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OPM hackers stole 21.5 million records, 1.1 million fingerprints

Investigators for the OPM data breach find that 21.5 million personal records were stolen in the attack, including 1.1 million fingerprints. The White House is still considering its response.

The investigation into the second OPM data breach has concluded, and investigators say attackers stole every background...

investigation form filed with the U.S. government since 2000.

The final tally includes 19.7 million background investigation applications and 1.8 million non-applicants, described mostly as "spouses or co-habitants" to applicants. This is all in addition to the 4.2 million records affected in the first OPM breach which occurred in December 2014.

According to OPM, the 21.5 million background information applications stolen included: Social Security numbers, residency history, employment and education history, as well as health, criminal, and financial history. Approximately 1.1 million applications also included fingerprint data.

The White House has not yet attributed the attacks to a specific individual, group, or national government, but has said it suspects Chinese hackers to be involved. FBI director James Comey said the government may bring charges against the hackers, and the director of the Department of Homeland Security, Jeh Johnson, said the White House is considering a "proportional" response.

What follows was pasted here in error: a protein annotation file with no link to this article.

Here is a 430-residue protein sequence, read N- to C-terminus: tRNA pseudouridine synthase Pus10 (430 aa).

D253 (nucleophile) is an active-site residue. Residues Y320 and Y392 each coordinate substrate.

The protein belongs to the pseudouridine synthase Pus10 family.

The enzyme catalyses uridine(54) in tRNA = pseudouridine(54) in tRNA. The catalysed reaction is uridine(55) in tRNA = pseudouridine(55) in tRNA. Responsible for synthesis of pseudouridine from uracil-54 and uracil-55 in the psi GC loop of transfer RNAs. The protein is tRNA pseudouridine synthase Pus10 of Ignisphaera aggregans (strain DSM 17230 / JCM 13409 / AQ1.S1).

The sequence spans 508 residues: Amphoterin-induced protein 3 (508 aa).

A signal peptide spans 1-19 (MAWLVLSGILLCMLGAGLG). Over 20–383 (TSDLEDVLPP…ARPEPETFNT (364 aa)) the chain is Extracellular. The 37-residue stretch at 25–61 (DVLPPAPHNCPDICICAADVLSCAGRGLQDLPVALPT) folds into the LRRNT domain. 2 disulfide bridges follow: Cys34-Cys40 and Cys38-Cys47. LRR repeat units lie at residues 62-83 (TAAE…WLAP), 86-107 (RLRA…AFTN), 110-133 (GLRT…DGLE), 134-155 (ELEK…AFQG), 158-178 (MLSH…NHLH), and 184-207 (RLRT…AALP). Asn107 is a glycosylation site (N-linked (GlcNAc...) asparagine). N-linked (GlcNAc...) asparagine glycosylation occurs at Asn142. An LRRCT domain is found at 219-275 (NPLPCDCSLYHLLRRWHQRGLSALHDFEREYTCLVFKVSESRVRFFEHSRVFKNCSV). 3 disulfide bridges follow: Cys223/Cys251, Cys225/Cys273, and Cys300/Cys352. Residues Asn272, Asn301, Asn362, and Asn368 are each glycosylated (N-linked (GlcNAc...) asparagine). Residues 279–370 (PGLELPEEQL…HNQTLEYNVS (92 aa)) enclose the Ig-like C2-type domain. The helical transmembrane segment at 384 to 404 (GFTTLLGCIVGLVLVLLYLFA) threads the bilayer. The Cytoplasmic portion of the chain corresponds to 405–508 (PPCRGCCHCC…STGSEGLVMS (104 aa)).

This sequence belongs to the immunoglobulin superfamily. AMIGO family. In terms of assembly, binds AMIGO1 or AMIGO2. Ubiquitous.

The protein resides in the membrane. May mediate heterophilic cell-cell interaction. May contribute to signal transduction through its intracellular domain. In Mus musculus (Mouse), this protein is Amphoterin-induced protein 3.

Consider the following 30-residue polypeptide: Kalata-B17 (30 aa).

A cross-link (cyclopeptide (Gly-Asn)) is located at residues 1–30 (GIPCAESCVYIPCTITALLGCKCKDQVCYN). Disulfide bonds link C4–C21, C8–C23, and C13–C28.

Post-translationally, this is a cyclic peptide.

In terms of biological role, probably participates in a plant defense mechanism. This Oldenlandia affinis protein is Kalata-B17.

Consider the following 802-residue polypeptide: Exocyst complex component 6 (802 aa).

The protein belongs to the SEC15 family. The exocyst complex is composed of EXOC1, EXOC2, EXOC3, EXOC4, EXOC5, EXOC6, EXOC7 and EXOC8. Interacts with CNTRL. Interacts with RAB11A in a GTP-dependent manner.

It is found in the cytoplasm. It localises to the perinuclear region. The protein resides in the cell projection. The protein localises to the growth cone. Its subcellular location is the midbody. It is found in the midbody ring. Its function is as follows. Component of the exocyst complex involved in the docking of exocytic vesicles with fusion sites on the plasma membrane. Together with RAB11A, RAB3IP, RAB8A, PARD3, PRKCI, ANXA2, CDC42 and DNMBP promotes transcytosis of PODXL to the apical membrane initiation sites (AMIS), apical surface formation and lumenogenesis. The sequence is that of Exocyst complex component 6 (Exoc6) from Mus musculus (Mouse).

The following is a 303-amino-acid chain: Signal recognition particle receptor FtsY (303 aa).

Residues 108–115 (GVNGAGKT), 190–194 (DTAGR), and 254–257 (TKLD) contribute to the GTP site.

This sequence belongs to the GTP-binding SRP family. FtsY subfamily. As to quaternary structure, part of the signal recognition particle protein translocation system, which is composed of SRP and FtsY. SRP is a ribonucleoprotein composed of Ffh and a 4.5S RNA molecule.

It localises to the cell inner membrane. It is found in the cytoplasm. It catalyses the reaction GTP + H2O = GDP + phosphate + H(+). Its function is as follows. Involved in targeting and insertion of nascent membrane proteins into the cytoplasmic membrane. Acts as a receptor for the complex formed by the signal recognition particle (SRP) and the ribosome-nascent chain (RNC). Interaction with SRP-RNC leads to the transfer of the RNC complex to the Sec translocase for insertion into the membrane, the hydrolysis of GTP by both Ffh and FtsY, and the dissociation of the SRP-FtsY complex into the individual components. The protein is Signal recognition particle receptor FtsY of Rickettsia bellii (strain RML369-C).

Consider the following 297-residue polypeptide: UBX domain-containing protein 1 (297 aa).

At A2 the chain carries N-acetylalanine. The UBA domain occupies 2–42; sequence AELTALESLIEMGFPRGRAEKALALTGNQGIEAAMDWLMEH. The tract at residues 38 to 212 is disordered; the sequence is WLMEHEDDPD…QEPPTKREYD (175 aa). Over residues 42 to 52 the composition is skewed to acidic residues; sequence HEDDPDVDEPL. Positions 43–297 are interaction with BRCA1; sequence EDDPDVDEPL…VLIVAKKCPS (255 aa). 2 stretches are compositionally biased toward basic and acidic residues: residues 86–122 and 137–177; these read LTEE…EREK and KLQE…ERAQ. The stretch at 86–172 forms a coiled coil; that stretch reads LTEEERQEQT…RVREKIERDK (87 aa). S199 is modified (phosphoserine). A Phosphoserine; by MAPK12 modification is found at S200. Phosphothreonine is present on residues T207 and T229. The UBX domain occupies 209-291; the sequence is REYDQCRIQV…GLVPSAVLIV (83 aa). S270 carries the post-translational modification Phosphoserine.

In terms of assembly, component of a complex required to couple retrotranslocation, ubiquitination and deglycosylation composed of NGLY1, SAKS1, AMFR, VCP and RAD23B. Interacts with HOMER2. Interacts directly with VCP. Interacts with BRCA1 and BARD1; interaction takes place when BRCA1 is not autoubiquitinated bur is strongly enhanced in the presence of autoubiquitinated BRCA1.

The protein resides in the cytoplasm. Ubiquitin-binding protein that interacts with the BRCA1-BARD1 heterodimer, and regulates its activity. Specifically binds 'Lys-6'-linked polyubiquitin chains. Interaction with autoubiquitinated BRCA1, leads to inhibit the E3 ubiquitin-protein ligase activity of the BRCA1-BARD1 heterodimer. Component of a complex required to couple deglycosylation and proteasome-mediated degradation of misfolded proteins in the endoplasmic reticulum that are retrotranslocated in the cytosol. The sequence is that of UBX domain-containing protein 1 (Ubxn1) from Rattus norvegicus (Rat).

Representatives in Congress have called for OPM director Katherine Archuleta to be fired and the White House supported for her, but the White House has confirmed Archuleta will resign effective Friday. President Obama has accepted her resignation and Beth Cobert, deputy director of management at the Office of Management and Budget, will replace Archuleta until a permanent replacement is found.

OPM said it will offer protections for those affected by the breach for three years. This will include identity theft insurance, identity restoration services, identity monitoring for minor children, continuous credit checking, and fraud monitoring services.

In order to prevent future breaches, OPM has also outlined a 15-step Cybersecurity Action Report aimed with improving security and modernizing systems. This includes implementing two-factor authentication, restricting remote access, deploying new security hardware and software, implementing continuous monitoring, and mandating security awareness training.

Next Steps

Learn more about the White House's "30-Day Cybersecurity Sprint" and why the Einstein system failed to prevent the OPM breach

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What response can the white house really do though?  I get we want things fixed, but this isn't an issue that a quick bandaid can fix.  Let's not be hasty trying to solve this issue, when it leaves us vulnerable to new ones.
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